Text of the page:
“[The record company] was like, ‘Here are your songs.’ I was like, ‘Hi, I’m 14. I’ll do anything.’ Those albums are why I’m here today, but goddamn, I should give a refund to anyone who bought my first record.”
And because I needed an excuse, here is your background music: “Bumble Boogie” by the pseudonymous B. Bumble and the Stingers, from those hyperactive days of 1961.
The actual Stingers were studio musicians at a Los Angeles record label and weren’t able to tour to support the hit, and a group of teens from Ada By God Oklahoma was anointed as the touring version of the band. “Bumble” himself was guitarist R. C. Gamble, later professor of economics at Fort Hays State University in Kansas.
This très French number has an ancient American ancestor, very popular on the vaudeville circuit at the end of the century — the nineteenth century, that is. Perhaps the best-known version of this comic monologue came from Nat M. Wills (1873-1917), who read it off into a Victor Talking Machine in 1908. I first heard it on the Dr. Demento Show just about this date in 1976.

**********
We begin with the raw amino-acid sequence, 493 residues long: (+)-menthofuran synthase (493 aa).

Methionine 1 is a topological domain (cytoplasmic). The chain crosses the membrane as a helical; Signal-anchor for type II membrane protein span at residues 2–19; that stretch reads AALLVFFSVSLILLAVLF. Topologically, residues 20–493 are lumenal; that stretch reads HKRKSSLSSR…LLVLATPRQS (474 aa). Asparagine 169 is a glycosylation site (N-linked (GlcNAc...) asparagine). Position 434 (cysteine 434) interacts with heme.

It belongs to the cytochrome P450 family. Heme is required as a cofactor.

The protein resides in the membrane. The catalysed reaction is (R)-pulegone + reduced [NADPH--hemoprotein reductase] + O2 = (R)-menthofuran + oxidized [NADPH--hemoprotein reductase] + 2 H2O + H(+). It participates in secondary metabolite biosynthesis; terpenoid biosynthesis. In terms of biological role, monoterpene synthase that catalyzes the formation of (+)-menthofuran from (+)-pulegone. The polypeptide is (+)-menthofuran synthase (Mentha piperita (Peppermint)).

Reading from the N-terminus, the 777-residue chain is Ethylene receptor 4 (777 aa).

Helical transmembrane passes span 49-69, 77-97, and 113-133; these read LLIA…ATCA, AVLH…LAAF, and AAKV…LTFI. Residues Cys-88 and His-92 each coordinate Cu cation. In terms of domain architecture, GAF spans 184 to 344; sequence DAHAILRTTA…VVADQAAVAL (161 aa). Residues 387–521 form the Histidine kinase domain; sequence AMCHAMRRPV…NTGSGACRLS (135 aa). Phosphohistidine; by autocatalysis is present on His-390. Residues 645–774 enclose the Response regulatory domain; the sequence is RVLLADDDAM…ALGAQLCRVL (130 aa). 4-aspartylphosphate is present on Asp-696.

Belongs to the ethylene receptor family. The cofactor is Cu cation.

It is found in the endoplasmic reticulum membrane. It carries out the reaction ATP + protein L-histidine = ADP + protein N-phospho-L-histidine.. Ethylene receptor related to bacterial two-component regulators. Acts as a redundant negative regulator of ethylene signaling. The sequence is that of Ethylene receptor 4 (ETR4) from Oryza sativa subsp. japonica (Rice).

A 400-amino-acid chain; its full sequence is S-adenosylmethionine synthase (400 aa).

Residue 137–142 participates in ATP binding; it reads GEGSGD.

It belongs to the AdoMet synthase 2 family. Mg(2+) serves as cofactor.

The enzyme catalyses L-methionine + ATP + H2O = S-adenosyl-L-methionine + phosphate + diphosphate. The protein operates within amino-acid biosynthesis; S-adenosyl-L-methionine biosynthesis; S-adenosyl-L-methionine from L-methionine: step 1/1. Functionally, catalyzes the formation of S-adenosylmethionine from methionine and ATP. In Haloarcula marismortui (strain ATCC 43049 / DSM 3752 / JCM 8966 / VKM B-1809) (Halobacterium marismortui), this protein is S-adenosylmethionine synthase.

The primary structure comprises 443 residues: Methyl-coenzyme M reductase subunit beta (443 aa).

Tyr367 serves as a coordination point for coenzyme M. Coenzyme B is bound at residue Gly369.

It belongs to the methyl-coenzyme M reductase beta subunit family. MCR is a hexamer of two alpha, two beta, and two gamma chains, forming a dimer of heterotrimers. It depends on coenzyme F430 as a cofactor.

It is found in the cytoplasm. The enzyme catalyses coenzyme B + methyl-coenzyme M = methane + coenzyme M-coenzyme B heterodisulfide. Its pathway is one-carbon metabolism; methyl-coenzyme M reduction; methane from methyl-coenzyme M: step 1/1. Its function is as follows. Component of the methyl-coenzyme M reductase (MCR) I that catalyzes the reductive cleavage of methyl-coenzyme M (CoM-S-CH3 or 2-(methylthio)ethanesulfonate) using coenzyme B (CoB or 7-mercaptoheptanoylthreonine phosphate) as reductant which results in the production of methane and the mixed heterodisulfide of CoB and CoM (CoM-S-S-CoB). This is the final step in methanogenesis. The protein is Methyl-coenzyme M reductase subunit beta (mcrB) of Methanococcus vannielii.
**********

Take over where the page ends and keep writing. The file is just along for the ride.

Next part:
The good Doctor apparently last played this record in the summer of 2014.
Says the Wikipedia scribe: “In mid-1958, at age 15, Hendrix acquired his first acoustic guitar, for $5.”
Did you ever ponder what Jimi Hendrix would have sounded like, as the young folks say, unplugged? Apparently there exists about seven minutes of footage of Hendrix doing Hendrix on an acoustic guitar, and, well, it’s Hendrix, and that’s about all you need to know. Quality is, all things considered, not bad at all.
There’s a properly electrified version of “Hear My Train a-Comin'” on the new Both Sides of the Sky compilation, but, simple 12-bar blues that it is, it works just as well without an amp in sight.
Zuhal Olcay is close to being a household word in her native Turkey. In the middle 1970s, she was a highly regarded stage actress; starting in 1983, she appeared in about three dozen films; she released her first record album (Küçük Bir Öykü Bu — “A Little Story”) in 1989. The singing has gotten her in trouble, as we shall see.